FEB 16, 2024







courtesy various

As thousands of Capital F Football fans storm onto Twitter (sorry–X) to complain about Taylor Swift’s 54 seconds of Super Bowl screentime, and countless others are dancing along to Usher’s half-time show with boneless wings and nachos in hand, arguably the music moment of the night was Beyoncé’s not-so-small attempt to “break the internet” via a Verizon ad. One of the biggest names in pop music right now is taking a bit of a left turn, bridging into the country realm on the newly announced 8th studio album, Renaissance Act II. Her most recent singles, “Texas! Hold ’em” and “16 Carriages”, are soulful odes to the legacy genre and what’s to come for the Houston hitmaker. Country as a genre has never been a stranger to its polarizing nature, having a way of getting listeners snapping along and zig-zagging in clunky cowboy boots before looking up a singer and finding out their unfortunate political beliefs—being a Confederate sympathizer. The issue at hand, which makes many listeners shy away from the genre, is not the music itself, but rather what it has come to represent. But as Time Magazine’s Taylor Crumpton has so poetically put it, “The greatest lie country music ever told was convincing the world that it is white.” There’s a lot to uncover when it comes to why, and how the country music industry has become so outwardly (and shallowly) white and/or conservative, which is far removed from the roots of the music itself. Black country music is nothing new, and this isn’t Beyoncé’s first rodeo either. Before she comes fully into the scene and takes over, let’s unpack that.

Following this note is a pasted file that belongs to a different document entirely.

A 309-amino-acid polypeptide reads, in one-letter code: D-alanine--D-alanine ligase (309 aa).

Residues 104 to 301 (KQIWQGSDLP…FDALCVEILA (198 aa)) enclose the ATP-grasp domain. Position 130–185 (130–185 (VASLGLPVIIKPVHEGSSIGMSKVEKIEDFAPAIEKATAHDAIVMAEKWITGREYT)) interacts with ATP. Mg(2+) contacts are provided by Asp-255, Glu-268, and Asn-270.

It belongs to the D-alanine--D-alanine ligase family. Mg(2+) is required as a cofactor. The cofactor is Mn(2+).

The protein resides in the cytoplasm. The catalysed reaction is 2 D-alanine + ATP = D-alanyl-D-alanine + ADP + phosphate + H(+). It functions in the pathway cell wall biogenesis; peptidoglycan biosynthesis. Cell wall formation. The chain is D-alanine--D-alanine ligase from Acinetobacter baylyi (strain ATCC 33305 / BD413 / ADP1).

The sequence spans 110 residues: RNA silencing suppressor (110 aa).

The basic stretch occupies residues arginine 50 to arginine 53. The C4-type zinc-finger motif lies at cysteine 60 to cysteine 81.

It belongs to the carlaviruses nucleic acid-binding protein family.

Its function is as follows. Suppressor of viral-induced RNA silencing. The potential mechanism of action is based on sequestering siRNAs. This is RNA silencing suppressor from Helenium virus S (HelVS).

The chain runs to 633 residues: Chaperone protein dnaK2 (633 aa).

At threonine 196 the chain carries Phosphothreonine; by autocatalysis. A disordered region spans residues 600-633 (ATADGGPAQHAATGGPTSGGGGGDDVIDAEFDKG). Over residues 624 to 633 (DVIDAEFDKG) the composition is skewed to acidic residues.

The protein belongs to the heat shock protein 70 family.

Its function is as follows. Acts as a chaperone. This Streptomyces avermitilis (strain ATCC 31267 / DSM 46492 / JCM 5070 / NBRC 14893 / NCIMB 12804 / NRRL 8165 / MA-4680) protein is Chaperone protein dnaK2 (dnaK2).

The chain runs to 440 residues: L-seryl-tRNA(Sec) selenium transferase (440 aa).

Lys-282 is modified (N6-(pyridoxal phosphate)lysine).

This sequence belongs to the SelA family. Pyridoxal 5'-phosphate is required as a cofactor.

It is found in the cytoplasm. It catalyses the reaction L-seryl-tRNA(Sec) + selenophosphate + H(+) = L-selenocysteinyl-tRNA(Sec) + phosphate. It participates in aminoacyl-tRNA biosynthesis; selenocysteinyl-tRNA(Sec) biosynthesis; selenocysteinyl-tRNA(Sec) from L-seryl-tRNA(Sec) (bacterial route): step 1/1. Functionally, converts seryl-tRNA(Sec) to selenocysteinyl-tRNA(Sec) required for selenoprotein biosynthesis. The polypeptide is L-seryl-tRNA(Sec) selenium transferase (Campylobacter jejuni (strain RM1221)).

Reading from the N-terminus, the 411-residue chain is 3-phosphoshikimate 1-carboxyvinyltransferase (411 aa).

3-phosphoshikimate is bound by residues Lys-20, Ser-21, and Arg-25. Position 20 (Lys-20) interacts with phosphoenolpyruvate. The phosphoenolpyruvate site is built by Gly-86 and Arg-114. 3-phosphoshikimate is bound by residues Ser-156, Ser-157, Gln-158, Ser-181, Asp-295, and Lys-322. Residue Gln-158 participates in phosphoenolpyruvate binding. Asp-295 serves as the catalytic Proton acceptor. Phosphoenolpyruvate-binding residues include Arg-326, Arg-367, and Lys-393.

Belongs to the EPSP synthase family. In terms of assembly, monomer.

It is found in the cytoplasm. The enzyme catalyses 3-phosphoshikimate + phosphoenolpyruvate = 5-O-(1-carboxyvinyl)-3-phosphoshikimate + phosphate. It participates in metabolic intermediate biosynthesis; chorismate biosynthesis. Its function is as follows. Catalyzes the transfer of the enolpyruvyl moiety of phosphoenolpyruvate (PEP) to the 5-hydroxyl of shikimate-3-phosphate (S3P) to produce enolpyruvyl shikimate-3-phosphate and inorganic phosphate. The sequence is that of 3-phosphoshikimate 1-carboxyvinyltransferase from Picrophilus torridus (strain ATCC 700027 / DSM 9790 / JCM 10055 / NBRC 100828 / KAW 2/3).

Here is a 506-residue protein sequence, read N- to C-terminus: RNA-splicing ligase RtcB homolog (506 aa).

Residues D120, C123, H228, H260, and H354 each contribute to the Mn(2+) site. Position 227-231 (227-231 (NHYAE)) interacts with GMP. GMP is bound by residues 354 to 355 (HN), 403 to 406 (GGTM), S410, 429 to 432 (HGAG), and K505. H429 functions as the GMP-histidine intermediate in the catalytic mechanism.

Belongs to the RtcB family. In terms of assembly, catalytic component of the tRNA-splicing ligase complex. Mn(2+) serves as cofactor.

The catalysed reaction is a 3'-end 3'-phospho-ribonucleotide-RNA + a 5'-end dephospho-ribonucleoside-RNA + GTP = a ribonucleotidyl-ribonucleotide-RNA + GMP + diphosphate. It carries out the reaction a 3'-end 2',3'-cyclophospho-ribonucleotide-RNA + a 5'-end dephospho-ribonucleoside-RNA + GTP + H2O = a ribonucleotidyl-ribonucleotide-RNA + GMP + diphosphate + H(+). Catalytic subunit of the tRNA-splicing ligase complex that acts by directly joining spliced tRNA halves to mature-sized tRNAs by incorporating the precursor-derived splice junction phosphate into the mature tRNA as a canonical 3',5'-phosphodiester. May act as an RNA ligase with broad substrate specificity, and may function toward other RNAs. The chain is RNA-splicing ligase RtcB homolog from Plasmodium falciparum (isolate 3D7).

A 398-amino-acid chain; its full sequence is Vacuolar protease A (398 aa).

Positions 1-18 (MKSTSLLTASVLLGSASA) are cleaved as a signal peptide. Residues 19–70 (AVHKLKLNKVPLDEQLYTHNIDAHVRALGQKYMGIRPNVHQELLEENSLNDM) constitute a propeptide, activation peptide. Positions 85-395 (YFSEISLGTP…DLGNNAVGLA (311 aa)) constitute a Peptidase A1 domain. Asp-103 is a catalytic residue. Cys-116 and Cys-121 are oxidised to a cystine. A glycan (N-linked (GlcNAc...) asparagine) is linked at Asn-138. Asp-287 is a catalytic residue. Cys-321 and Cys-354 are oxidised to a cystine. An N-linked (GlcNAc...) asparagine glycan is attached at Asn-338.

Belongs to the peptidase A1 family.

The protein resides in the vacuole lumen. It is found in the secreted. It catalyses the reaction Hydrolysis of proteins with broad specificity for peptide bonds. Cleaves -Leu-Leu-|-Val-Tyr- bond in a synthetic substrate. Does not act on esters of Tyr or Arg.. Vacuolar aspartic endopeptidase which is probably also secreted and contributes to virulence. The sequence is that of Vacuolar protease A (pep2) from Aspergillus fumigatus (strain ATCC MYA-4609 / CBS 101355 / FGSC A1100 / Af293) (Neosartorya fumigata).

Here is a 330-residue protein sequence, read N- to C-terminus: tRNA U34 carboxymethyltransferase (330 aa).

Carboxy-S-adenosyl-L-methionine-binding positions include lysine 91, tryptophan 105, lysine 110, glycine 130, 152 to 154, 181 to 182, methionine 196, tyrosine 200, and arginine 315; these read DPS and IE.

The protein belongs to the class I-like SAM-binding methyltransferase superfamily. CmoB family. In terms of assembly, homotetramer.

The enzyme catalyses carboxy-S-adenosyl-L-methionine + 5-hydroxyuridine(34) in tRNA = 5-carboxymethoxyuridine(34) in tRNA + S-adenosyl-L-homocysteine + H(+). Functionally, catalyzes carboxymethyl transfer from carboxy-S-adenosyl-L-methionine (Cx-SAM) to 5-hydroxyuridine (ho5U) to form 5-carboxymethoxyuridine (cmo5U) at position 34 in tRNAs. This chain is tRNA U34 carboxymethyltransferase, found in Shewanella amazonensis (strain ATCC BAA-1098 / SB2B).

Beyoncé, “16 Carriages” (Official Visualizer)

“The greatest lie country music ever told was convincing the world that it is white.”

–Taylor Crumpton, Time Magazine–